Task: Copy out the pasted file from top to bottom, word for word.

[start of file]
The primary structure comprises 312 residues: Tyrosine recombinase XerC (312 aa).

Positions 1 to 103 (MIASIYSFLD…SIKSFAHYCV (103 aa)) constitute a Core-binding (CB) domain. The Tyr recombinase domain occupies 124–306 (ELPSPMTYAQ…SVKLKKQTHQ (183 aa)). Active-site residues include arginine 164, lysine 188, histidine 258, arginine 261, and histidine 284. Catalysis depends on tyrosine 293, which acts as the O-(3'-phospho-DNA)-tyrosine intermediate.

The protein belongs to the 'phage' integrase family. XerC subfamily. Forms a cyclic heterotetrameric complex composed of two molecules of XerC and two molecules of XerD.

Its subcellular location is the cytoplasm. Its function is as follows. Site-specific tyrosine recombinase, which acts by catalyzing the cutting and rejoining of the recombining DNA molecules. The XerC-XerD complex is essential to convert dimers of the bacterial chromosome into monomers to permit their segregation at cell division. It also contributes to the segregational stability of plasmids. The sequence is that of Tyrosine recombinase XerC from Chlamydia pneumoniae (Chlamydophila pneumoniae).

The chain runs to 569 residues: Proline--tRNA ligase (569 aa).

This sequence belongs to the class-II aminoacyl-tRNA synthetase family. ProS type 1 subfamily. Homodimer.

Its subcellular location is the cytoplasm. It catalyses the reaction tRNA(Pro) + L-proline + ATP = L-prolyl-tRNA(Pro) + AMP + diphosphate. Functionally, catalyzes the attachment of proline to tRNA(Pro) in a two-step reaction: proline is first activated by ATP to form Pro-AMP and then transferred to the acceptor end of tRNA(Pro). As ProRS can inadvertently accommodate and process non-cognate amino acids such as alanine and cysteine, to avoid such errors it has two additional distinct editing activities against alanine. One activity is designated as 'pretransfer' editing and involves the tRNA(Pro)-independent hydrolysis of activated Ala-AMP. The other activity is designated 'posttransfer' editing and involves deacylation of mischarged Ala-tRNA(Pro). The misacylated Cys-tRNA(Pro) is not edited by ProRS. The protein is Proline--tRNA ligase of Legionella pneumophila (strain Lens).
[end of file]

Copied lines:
The primary structure comprises 312 residues: Tyrosine recombinase XerC (312 aa).

Positions 1 to 103 (MIASIYSFLD…SIKSFAHYCV (103 aa)) constitute a Core-binding (CB) domain. The Tyr recombinase domain occupies 124–306 (ELPSPMTYAQ…SVKLKKQTHQ (183 aa)). Active-site residues include arginine 164, lysine 188, histidine 258, arginine 261, and histidine 284. Catalysis depends on tyrosine 293, which acts as the O-(3'-phospho-DNA)-tyrosine intermediate.

The protein belongs to the 'phage' integrase family. XerC subfamily. Forms a cyclic heterotetrameric complex composed of two molecules of XerC and two molecules of XerD.

Its subcellular location is the cytoplasm. Its function is as follows. Site-specific tyrosine recombinase, which acts by catalyzing the cutting and rejoining of the recombining DNA molecules. The XerC-XerD complex is essential to convert dimers of the bacterial chromosome into monomers to permit their segregation at cell division. It also contributes to the segregational stability of plasmids. The sequence is that of Tyrosine recombinase XerC from Chlamydia pneumoniae (Chlamydophila pneumoniae).

The chain runs to 569 residues: Proline--tRNA ligase (569 aa).

This sequence belongs to the class-II aminoacyl-tRNA synthetase family. ProS type 1 subfamily. Homodimer.

Its subcellular location is the cytoplasm. It catalyses the reaction tRNA(Pro) + L-proline + ATP = L-prolyl-tRNA(Pro) + AMP + diphosphate. Functionally, catalyzes the attachment of proline to tRNA(Pro) in a two-step reaction: proline is first activated by ATP to form Pro-AMP and then transferred to the acceptor end of tRNA(Pro). As ProRS can inadvertently accommodate and process non-cognate amino acids such as alanine and cysteine, to avoid such errors it has two additional distinct editing activities against alanine. One activity is designated as 'pretransfer' editing and involves the tRNA(Pro)-independent hydrolysis of activated Ala-AMP. The other activity is designated 'posttransfer' editing and involves deacylation of mischarged Ala-tRNA(Pro). The misacylated Cys-tRNA(Pro) is not edited by ProRS. The protein is Proline--tRNA ligase of Legionella pneumophila (strain Lens).